Knitting on a budget: Finding patterns

Knitting can feel like a ridiculously expensive hobby. I began knitting seriously when I was a uni student with limited disposable income, so I quickly learned that there are ways you can make knitting friendlier to your wallet. In this blog post series on knitting on a budget, I’m going to share what I learned in those early uni days and some extra tips I’ve picked up along the way.

In the final post on my series about knitting on a budget, we’re going to cover patterns. “But Kat,” I hear you say, “don’t you sell patterns?” Well, yes - but while I appreciate the time and skill it takes designers to craft a beautiful pattern and I’m happy to pay them for their time, I understand that everyone doesn’t always have the means to do so (and I also like getting a good deal on patterns once in a while). So here are my top tips for finding free and affordable patterns!

Use Ravelry’s Free Filter

If you don’t already have a Ravelry account, stop reading this and go sign up. While Ravelry has lots of community aspects like forums and project sharing, one of its main functions is to serve as the internet’s directory of knitting and crochet patterns. It also has a dazzling array of filters you can use to narrow down your search, one of which allows you to search only for patterns that are free. To use it is pretty straightforward:

  1. Go to the patterns tab

  2. Choose pattern browser & advanced search

  3. Scroll down to the “Availability” section in the left sidebar

  4. Click “Free”

If you’re more of a visual person you can watch the step-by-step video below, otherwise the easiest way to jump to the free filter is to just bookmark this link which will take you straight to the search page with the free filter already applied. Once you’ve got the filter checked, you can add whatever extra search filters or search words you’d like and you’ll only be shown free patterns.

 
 

go to your local library

Growing up I was a voracious reader so I always had a library card. After I moved out of home in my early twenties, though, I never really thought to go to the library in the different places I lived. A few months ago I discovered that the library culture in the area I live in is surprisingly active, so I signed up and I now have a library card for the first time in years. It turns out that amongst their wide selection of non-fiction books, they have a bunch of knitting books! Doing a search for “knitting patterns“ at my local library brings up books full of patterns from socks to dog jumpers. If you don’t already have a library card go sign up at your local library - you’ll be surprised at the gems you can find there.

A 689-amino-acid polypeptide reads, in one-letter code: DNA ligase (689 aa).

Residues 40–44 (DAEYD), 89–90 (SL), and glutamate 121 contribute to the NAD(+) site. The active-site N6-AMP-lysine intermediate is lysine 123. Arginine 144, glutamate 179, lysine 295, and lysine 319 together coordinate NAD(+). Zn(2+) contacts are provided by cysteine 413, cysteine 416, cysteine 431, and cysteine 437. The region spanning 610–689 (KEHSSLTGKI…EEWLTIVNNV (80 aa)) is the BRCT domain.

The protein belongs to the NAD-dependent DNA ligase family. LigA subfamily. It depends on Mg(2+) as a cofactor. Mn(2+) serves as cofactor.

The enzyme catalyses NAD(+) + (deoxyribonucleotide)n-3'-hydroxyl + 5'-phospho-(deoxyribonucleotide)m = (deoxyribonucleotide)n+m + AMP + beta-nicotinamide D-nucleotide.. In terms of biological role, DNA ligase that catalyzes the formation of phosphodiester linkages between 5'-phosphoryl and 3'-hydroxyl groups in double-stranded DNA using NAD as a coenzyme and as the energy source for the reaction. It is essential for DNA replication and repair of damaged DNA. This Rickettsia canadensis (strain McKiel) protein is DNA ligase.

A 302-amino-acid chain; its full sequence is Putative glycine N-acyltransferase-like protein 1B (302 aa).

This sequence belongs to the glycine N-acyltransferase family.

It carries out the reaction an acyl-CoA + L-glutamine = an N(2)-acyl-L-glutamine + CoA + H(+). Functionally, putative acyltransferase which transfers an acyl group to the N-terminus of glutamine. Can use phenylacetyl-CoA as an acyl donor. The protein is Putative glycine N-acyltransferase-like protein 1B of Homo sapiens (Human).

You can get the pattern for the Basketseed Beanie free when you  sign up to my newsletter .

You can get the pattern for the Basketseed Beanie free when you sign up to my newsletter.

Sign up to designers’ newsletterS

In my post about buying yarn on a budget I covered ways to find sales and discounts by leveraging indie dyers’ Instagram accounts and newsletters, and a lot of the info is applicable to indie designers. One of the things I will call out is that while dyers and bigger yarn stores tend to give out discount codes for signing up to their newsletters, quite a few indie designers will send you a free pattern as a bonus for signing up. For example, if you sign up to my newsletter you’ll get a free copy of my Basketseed Beanie sent right to your inbox.

Apply to test knit

If you don’t already know about test knitting, it’s when designers release the final draft version of a pattern to a small group of knitters (their testers) before the release. This is so the testers can try the pattern out and make sure it’s correct and easy to follow. Test knitting does come with some caveats. You have to be very detail oriented so you can catch any mistakes in the pattern, and you have to be communicative with the designer to give them feedback about how the general experience of knitting the item is. If you’re willing to do that, there are a lot of upsides to test knitting. In most cases you’ll receive the final pattern for free when it’s released, along with another bonus from the designer (like a discount code or one of their other patterns for free). Some designers also offer yarn support for their test knitters.

If you’re interested in test knitting for me, I ask people to sign up as testers via my newsletter. If you’d like to find other designers to test for, you have a couple of options:

  • A lot of designers announce on Instagram or Facebook when they have new patterns that need testing, so follow your favourites there.

  • Check out the Ravelry forums - there are whole groups dedicated to connecting designers with potential testers. The most popular is The Testing Pool, but if you search you’ll be able to find others.

  • Just ask! Designers handle their test knits differently so if you have someone you’re really keen to test for reach out to them and ask how to sign up. I know it can be scary to talk to someone you don’t know, but I promise for the most part we’re friendly and don’t bite.

  • Sign up to be a test knitter on Yarnpond. I’ll admit that I haven’t used Yarnpond myself yet, but I’ve heard really good things about it from the designers I know who’ve used it, and it’s free to sign up as a test knitter.

I hope you’ve enjoyed this series on knitting on a budget, and have picked up some tips. If you have any other ways that you save money while knitting, I’d love to hear about them in the comments!